‘This tension has been accumulated in the body and in the mind by years of force… Now we have to work in the opposite direction, by letting go, giving place to a different action (if we can call it an action), an ‘undoing action’.’
Avoid aggressive styles of yoga that encourage you to push and force your body into poses.
In your 50s
Have a go at t’ai chi. Studies show that it improves flexibility in both the short and long term and significantly reduces the risk of falling, depression and knee osteoarthritis pain in older adults.
An Australian study showed that older women who practise t’ai chi age considerably more slowly; researchers in Hong Kong discovered that t’ai chi boosts heart health and reduces high blood pressure; while a report by the British Geriatrics Society found that t’ai chi can help to prevent falls by improving flexibility and strength.
In a bent-knee stance, practitioners move their bodies in a series of graceful, flowing shapes that – when practised regularly – promote strength, flexibility, balance, coordination and good health, and relieve your body of stiffness to help ensure the freedom of mobility in later life. As an old t’ai chi saying goes, ‘Be as soft as water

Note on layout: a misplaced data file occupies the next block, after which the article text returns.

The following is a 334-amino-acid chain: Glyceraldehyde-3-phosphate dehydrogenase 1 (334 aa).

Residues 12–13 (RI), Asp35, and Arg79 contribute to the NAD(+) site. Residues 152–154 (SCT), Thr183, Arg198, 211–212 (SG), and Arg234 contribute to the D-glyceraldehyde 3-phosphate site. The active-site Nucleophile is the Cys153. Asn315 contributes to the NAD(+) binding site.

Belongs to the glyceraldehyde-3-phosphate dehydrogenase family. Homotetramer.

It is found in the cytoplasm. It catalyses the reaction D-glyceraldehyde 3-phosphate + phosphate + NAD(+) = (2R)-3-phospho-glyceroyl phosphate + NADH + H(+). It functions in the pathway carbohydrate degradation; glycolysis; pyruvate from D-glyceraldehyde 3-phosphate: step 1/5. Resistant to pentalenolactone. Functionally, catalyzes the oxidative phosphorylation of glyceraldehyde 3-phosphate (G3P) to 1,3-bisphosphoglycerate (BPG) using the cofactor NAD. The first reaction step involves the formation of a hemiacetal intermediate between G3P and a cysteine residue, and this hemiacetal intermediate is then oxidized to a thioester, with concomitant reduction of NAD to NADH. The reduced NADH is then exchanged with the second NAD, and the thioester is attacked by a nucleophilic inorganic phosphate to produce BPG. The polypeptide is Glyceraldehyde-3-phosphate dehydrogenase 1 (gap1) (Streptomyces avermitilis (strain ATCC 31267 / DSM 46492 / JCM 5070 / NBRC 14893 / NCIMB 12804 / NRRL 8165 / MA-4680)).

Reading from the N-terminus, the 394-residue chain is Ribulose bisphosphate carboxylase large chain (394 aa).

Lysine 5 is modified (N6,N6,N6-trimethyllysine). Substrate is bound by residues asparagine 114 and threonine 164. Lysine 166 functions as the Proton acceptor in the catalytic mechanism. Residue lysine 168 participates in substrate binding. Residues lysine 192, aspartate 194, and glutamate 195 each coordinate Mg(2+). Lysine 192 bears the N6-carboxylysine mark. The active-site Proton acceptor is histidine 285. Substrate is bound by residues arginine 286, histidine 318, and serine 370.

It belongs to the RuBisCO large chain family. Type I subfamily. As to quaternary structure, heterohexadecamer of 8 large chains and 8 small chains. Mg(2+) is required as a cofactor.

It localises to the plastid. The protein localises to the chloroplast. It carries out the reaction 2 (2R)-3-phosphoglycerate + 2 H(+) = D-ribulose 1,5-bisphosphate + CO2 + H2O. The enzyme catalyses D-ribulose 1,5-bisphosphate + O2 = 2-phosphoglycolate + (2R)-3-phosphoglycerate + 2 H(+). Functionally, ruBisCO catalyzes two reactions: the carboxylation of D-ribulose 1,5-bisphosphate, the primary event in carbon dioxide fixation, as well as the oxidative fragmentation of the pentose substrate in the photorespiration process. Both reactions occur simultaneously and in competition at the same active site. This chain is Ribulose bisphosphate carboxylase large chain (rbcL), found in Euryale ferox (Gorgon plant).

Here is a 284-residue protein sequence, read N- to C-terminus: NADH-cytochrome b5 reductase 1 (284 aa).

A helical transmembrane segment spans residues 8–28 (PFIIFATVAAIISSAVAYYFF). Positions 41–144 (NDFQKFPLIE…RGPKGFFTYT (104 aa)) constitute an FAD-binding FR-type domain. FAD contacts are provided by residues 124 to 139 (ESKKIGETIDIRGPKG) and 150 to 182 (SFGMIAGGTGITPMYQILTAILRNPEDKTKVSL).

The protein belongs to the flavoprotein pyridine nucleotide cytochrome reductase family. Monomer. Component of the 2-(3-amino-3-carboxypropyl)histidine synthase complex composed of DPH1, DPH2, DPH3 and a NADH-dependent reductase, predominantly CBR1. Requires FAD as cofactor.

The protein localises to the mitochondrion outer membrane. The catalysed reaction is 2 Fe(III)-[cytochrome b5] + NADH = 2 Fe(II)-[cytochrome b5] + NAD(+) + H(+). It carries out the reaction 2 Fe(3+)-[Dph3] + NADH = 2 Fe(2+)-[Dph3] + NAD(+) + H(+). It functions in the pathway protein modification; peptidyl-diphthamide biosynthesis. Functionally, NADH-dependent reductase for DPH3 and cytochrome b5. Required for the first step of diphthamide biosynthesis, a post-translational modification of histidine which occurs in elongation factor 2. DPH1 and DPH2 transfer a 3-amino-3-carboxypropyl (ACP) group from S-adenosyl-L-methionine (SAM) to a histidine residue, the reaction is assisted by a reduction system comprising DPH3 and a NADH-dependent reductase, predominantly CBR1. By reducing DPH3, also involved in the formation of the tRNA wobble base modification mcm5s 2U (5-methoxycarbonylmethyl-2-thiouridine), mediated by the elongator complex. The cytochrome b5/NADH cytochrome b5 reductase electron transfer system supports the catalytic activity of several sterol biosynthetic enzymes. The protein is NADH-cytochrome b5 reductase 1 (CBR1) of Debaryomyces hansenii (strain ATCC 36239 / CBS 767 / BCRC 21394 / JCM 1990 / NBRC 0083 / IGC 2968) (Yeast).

to conquer what is hard and inflexible’.
In your 60s
If you are feeling creaky, fear not – your sixties is not too late to address inflexibility. ‘If somebody is very stiff and unsupple, they can achieve good flexibility now, but some thought needs to be given to the type of flexibility exercises that are chosen,’ advises Professor John Saxton of the University of East Anglia.
‘Gentle yoga is great for improving flexibility and muscular strength, but other stretching exercises can also be used. The important thing is to remember that flexibility gains are best made when muscles are warm, for example, after a brisk walk or some other form of exercise.
‘Given that balance is generally not as good as we get older, flexibility exercises can be performed using support. For example, exercises can be done seated or using the support of a wall.’
Opt for a gentle, releasing form of yoga, such as Scaravelli or Sivananda, the flowing movements of t’ai chi or the controlled movements of Pilates, all of which boost strength, balance, flexibility and coordination, and deliver a sense of stillness.